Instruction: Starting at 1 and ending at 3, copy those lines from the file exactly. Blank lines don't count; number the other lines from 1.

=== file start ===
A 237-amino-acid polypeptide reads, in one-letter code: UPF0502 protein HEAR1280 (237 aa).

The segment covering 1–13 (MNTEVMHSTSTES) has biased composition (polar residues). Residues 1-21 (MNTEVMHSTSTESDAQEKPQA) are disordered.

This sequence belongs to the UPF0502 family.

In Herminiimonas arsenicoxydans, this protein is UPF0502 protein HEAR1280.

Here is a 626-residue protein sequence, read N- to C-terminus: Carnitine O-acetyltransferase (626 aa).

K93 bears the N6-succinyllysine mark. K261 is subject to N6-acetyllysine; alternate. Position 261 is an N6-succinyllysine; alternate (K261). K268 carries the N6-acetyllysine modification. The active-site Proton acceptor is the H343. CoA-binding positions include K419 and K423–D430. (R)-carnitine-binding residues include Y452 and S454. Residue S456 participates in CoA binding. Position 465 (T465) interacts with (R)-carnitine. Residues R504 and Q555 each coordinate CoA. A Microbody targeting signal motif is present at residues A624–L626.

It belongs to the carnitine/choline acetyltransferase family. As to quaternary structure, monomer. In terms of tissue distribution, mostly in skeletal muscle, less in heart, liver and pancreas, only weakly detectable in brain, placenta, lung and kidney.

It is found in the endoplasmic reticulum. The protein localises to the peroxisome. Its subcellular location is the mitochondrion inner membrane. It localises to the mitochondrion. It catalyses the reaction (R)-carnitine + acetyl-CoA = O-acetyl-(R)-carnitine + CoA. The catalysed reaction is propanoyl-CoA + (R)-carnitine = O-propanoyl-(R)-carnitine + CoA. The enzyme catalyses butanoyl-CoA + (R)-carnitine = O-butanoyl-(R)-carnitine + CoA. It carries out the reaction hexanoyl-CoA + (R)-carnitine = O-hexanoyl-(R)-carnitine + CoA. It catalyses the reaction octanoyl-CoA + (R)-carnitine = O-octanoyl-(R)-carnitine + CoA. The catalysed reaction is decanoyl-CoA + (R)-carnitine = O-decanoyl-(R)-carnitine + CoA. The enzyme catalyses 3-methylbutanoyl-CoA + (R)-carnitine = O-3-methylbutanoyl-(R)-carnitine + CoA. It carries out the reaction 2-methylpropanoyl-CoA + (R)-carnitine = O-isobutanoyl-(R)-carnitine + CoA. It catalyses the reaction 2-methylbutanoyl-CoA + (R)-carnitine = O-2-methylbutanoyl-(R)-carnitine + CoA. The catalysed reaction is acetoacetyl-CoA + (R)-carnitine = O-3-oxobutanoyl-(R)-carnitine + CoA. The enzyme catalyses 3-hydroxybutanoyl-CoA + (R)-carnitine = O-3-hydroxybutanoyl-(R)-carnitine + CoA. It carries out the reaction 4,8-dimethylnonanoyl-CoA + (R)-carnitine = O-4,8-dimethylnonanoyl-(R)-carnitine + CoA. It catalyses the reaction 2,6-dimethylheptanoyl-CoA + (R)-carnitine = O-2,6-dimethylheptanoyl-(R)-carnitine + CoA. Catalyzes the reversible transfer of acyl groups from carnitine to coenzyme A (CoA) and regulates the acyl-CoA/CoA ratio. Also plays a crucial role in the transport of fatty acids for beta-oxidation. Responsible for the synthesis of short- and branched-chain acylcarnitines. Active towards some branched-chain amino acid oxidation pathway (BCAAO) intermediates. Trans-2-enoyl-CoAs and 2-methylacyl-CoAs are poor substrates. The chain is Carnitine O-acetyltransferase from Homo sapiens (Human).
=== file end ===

A 237-amino-acid polypeptide reads, in one-letter code: UPF0502 protein HEAR1280 (237 aa).

The segment covering 1–13 (MNTEVMHSTSTES) has biased composition (polar residues). Residues 1-21 (MNTEVMHSTSTESDAQEKPQA) are disordered.

This sequence belongs to the UPF0502 family.